To summarize, when concrete asts are added, we need to ensure that getters and setters generated from properties are properly added to the class. Also, we need to ensure that static method calls are created where appropriate. For some of the other tests, I am concerned that some special logic we added when we were not dealing with concrete asts, is now causing us problems when we are. I am getting closer to a state where these changes are releasable, but not yet.

          Show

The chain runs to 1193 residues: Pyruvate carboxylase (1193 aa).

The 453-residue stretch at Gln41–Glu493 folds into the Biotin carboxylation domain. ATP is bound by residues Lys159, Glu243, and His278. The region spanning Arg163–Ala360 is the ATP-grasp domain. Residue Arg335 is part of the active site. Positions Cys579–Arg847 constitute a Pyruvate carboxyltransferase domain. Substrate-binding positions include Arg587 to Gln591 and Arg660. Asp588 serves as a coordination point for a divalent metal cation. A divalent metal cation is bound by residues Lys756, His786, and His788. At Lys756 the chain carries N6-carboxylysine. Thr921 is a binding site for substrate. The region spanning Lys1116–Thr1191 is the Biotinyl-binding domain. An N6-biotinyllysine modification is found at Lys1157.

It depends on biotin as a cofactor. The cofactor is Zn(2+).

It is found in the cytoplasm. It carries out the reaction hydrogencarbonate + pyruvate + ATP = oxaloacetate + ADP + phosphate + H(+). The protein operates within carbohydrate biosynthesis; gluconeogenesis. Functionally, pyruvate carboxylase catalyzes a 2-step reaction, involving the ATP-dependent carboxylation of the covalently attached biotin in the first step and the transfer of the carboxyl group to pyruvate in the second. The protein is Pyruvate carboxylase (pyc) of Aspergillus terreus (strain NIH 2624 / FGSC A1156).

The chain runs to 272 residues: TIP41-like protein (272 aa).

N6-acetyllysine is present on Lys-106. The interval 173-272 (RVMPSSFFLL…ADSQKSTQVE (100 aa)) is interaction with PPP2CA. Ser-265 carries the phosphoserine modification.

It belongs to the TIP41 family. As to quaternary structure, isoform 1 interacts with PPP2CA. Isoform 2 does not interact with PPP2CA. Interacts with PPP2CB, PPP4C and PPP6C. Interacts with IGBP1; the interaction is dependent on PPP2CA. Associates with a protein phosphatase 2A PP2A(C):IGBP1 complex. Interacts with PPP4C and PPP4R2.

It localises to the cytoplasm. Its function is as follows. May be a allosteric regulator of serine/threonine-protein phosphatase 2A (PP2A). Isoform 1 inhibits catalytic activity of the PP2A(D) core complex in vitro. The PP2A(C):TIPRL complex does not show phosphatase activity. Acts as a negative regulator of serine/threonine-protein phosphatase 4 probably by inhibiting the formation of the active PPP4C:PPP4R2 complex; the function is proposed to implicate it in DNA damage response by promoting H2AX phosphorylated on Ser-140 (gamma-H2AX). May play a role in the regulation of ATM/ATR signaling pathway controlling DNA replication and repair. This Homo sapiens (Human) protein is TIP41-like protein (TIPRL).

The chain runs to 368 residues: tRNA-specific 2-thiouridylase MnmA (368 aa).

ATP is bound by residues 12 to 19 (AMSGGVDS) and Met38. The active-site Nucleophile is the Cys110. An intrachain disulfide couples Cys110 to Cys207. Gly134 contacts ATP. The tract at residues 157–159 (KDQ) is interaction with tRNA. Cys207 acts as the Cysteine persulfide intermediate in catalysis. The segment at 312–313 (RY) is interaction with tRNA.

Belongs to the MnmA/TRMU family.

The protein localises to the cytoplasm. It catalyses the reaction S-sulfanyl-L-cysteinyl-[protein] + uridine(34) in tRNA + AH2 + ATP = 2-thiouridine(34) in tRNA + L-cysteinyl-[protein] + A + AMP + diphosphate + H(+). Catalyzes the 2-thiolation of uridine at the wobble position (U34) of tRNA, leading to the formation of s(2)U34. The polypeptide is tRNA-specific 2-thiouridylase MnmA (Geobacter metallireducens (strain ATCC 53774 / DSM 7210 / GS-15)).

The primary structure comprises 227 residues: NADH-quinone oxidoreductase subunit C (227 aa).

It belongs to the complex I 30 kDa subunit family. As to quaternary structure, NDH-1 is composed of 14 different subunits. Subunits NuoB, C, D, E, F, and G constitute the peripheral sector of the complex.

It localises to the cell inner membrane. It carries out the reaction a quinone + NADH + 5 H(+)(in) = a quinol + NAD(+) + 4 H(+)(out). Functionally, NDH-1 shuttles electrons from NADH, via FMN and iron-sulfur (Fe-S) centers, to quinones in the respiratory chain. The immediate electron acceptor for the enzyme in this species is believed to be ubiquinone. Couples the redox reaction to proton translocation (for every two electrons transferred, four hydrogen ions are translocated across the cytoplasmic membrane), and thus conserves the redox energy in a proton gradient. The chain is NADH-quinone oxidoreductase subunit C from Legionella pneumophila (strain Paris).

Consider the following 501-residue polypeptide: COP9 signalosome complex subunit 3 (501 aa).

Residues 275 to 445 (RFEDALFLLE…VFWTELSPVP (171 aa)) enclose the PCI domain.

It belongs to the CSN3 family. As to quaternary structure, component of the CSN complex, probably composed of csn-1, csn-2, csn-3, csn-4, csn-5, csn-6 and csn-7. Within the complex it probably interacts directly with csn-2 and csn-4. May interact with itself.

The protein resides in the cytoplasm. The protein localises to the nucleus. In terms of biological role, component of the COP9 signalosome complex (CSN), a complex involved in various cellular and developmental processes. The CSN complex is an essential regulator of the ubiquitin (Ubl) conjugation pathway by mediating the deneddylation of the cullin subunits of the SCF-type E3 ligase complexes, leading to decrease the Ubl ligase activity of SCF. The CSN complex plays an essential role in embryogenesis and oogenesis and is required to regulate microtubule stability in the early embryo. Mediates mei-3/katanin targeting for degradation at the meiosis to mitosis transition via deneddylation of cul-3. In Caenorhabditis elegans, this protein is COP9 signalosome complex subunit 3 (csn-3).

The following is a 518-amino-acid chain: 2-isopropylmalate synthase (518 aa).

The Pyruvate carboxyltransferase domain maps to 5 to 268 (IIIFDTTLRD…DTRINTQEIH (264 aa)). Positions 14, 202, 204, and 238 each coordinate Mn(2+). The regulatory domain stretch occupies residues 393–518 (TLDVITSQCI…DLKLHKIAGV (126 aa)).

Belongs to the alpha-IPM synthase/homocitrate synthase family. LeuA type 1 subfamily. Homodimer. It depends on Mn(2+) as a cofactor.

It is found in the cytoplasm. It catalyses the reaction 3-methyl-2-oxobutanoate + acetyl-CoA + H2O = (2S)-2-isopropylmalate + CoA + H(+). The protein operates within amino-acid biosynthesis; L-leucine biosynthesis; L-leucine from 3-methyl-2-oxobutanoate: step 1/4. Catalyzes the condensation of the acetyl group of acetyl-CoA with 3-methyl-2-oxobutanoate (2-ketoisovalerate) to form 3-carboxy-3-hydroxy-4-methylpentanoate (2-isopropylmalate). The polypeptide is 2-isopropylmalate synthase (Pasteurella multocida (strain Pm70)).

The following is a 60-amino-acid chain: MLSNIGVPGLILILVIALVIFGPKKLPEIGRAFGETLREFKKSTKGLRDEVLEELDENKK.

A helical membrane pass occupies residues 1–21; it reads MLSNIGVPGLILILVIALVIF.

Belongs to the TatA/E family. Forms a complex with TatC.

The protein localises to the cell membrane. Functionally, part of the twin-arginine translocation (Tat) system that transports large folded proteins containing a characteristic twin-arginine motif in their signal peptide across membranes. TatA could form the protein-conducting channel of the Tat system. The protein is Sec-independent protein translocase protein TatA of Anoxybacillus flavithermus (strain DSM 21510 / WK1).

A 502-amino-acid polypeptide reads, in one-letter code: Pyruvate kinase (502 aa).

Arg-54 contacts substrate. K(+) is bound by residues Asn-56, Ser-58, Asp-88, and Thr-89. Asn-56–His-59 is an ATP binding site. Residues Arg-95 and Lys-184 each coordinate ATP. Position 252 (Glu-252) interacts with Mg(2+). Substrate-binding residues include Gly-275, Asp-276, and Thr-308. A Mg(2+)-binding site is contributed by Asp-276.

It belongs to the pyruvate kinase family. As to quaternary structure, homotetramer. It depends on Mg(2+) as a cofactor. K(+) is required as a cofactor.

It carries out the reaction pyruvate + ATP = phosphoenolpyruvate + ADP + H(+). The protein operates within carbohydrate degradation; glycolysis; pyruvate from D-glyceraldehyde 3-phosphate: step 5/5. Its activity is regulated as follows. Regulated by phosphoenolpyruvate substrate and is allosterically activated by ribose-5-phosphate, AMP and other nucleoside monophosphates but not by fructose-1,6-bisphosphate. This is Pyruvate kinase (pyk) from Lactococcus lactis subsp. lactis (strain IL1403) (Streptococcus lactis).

Andrew Eisenberg added a comment - - edited Here is a list of the currently failing tests that are somewhat troubling: InferencingTests.testStaticMethodCall3() : inferred type should have been string. The problem here is that a method call AST node should have been converted into a static method call AST node, but wasn't. This may have to happen in concrete asts. FieldCompletionTests.testProperties1() : It looks like properties are not being generated for classes that have concrete ASTs requested. This is another thing that will need to be added to the groovy classes during concrete ast requesting. CodeSelectFieldsTest.testCodeSelectOfGeneratedGetter() : This is occurring because properties are not being generated. CodeSelectFieldsTest.testCodeSelectOfGeneratedSetter() : This is occurring because properties are not being generated. TypeCompletionTests.testCompletionTypesInParameters4() : Looks like aproblem with default expressions of parameters RenameTypeTests.testAnnotation2() : Renaming of an annotation reference inside another annotation is not being found. The second 'A' is not being renamed: @ interface Main { A child() default @A( " Void " ); } RenameTypeTests.testAlias1() : Here, a constructor call is not being renamed (ie- the 'A' here): public A( int num) { fNum= num; } RenameTypeTests.testEnum1() : Same problem as above. To summarize, when concrete asts are added, we need to ensure that getters and setters generated from properties are properly added to the class. Also, we need to ensure that static method calls are created where appropriate. For some of the other tests, I am concerned that some special logic we added when we were not dealing with concrete asts, is now causing us problems when we are. I am getting closer to a state where these changes are releasable, but not yet.